A fellow motorist was stopped at a spot check and was asked to show his driving licence. It was brought to his notice that the licence was three months out of date. The motorist apologised and said that he would renew it at once, as he could not remember having received a reminder from the local authority.
The police officer took down the details of the offence and the motorist subsequently received a summons.
In the summons, in the statement of facts, the time of the offence was wrong and the motorist thought that he had an avenue of escape. He asked for advice on this point, and was told that the Court would probably say that there had been a typographical error and add costs to the fine.
The motorist then resigned himself to the inevitable and was fined £3.
At 5s, per year for a driving licence, this I calculate to be 48 times the cost when he drove unlicensed.
In the same Court within a week or two of this offence, I read a report in a local paper (enclosed) concerning an adult male who created a disturbance in a local bowling alley. The management estimated that £160 of damage had been done.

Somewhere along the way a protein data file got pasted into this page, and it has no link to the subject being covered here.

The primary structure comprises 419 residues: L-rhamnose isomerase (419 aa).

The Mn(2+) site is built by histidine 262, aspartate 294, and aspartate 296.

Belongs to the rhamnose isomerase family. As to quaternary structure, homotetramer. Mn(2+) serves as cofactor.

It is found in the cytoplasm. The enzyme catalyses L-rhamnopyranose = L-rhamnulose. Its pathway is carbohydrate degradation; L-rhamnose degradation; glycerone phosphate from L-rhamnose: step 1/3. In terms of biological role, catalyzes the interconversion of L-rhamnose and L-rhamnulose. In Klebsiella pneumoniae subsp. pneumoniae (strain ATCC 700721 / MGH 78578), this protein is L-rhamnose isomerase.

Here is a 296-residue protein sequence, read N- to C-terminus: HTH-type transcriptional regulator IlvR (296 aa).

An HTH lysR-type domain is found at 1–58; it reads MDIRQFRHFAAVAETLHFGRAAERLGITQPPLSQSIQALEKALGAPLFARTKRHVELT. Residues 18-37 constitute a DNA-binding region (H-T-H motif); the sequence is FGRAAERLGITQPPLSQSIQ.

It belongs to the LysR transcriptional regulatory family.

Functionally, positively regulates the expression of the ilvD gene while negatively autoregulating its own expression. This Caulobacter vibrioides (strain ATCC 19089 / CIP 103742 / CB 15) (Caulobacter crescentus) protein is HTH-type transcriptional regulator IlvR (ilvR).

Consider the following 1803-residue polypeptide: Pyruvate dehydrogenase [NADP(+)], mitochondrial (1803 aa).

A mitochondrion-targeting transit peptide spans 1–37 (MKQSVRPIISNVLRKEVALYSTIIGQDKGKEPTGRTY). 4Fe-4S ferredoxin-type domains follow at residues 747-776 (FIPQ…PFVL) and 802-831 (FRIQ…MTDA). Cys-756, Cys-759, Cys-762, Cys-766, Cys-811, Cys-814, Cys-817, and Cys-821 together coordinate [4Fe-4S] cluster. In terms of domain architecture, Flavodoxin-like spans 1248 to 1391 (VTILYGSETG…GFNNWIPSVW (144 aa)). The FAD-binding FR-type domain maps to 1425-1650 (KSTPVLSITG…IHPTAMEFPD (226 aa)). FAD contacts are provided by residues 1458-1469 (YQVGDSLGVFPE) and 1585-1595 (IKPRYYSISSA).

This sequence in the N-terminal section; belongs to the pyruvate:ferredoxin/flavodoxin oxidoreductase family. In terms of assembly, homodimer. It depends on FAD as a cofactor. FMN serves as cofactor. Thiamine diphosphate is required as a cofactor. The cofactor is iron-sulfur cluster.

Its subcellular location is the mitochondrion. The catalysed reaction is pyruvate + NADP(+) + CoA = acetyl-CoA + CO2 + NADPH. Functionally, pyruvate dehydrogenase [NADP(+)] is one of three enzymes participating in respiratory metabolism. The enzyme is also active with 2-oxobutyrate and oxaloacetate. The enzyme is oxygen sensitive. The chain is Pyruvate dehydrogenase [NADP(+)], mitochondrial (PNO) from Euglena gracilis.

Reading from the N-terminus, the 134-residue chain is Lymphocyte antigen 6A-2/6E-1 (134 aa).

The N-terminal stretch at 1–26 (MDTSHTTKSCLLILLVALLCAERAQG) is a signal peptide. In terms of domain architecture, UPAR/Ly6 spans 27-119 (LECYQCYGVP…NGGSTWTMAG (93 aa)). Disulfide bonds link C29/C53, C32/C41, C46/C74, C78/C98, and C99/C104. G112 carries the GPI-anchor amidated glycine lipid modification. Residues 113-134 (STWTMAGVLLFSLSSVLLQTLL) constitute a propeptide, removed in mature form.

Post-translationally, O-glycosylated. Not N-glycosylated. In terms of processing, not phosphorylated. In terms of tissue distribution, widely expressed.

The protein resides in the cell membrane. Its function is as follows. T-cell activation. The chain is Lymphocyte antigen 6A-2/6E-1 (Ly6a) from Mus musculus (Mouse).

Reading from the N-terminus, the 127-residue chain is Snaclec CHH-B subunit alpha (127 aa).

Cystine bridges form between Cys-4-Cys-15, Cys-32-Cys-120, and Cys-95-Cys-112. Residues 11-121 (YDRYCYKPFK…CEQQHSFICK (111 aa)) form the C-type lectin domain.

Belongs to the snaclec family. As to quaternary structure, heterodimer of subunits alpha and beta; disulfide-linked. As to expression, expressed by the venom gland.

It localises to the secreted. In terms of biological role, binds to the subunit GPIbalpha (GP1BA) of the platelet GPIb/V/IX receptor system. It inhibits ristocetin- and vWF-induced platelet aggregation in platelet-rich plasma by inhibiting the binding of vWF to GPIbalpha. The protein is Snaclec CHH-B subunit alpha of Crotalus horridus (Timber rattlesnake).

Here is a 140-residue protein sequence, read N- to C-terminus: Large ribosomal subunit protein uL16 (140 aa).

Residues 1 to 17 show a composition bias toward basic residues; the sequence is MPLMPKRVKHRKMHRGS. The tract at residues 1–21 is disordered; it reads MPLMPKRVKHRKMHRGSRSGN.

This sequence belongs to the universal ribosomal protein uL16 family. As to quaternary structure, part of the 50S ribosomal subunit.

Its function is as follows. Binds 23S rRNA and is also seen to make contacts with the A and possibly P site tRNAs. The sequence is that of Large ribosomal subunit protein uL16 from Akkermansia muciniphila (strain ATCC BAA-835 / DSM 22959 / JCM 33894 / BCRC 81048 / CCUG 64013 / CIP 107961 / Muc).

Instead of making the offender pay back 48 times the cost of the damage, either in cash or by working part time at the bowling alley, he was put on probation for two years and ordered to pay 15s. costs.
Has justice been done? Has justice been seen to be done?
Earlier this week there was report in the national Press of a Labour M.P. who had had his car towed away and then been told that his Road Fund licence had expired.
Will he receive a swingeing fine comparable to that of the motorist mentioned at the beginning of this letter?
[Name and address supplied –ED.]